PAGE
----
The passing of a good man

Last night a good man’s body died.

I say that because, based on the physical evidence and my personal spiritual beliefs, his consciousness and the essence of who he is, left the body on Sunday.  The time in between was spent in the company of his adult children and older grandchildren.  Witnessing moments of their grief and emotion and trying to be supportive and encouraging while remaining unobtrusive all while dealing with some ongoing emotional issues of my own has been an interesting thing.

I’ve known this family for 16 years and it has been a sporadic, distant, and sometimes hurtful relationship between the various family members and myself.  But, in all that time, this man never really participated in the family drama.  He was a quiet, solemn, and conservative man of faith.  If he disapproved or disagreed with you, he didn’t ridicule, belittle, or diminish you in any way.  He was the center and the calm in the midst of the storm.

We never really got to know each other at all.  My piece of that is because I was so busy struggling with my own issues and trying to protect myself from perceived rejection, I didn’t make the effort and assumed he didn’t care to.  However, since he was the grandfather of my youngest child, I recently made the effort to make sure she spent some time with him and her grandmother.  I’m so very glad I did.  The love that he displayed for her whenever she was around was immediate and genuine.  The smile that would light up his face and the laughter that would rumble out and fill the air were wonderful and warming.  Due to another recent death in the family, we actually got to spend some time in his company the day before his stroke, this past weekend.  It’s comforting to know that she made him smile some more just before he left us.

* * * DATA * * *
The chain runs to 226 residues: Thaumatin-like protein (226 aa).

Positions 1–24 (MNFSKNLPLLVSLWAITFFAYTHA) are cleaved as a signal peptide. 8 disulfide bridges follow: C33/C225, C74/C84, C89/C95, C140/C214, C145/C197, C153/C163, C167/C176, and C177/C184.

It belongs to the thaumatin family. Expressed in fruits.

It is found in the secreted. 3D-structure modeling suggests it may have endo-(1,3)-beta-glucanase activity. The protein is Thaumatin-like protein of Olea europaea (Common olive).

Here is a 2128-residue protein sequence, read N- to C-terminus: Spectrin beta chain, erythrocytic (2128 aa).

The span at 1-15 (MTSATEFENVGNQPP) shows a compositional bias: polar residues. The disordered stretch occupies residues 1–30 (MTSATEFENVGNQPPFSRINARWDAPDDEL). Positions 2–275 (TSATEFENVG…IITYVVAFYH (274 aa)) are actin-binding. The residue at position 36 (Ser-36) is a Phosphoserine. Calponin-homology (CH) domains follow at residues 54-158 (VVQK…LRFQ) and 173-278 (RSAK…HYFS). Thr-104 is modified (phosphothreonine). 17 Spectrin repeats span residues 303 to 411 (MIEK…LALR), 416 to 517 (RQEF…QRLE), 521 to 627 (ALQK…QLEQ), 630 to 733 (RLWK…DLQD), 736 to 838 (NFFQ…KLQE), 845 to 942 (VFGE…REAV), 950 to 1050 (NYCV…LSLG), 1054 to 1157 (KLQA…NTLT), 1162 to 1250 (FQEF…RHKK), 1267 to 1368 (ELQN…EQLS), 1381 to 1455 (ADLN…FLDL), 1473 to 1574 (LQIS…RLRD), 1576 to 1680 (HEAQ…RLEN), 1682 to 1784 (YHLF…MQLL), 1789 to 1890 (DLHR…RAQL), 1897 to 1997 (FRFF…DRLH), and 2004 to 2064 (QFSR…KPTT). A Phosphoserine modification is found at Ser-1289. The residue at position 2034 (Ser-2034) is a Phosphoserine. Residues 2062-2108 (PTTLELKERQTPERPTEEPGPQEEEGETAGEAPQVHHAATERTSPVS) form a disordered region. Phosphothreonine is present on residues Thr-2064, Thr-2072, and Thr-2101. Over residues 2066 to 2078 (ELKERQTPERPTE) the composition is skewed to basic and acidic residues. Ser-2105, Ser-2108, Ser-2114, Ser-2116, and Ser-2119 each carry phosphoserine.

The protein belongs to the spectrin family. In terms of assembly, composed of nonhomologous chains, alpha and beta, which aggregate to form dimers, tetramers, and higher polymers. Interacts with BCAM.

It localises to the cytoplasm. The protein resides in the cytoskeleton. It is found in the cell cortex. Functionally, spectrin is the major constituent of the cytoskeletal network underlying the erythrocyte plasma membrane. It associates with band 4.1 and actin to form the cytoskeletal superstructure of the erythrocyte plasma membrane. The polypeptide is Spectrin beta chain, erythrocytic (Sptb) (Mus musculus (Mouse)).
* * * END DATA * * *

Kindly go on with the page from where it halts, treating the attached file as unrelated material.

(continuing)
I had an opportunity to visit him in the ICU.  It was just the two of us.  I could see that the essence of who he was had moved out of the physical body.  As I stood there, my hand holding and touching his, I was overcome with sadness and grief because I hadn’t taken the time or made the effort to truly get to know this man and because my daughter didn’t have enough time to be with her grandpa, as well as the knowledge that the man I love was suffering such a great loss.  A few hours before he fully passed, I was made aware that he had carried a picture in his wallet of my two oldest children from the first year I was in relationship with his son.

That revelation comforted me and helped me to understand that, even though we always felt separated from the family, in his mind we were part of it.  I realized how much time and opportunity I have wasted because of my fears, misconceptions, and false beliefs.  I’m now facing the fact that I’ve been as guilty of judging the members of his family and rejecting them, as I have felt judged and rejected by them.

Sadly, this loss is what it has taken to wake me up, grow me up, and move me into willingness to step out of my comfort zone to be more interactive with the family as a whole.  Gladly, the family is coming together and connections are being made, that will hopefully grow beyond this period of grief and loss.  I’m looking forward to forming and facilitating attachments to family for myself and my daughter in ways not experienced by me and other members from my side of the family before.  I’m grateful for this legacy given to me by the passing of this good man.

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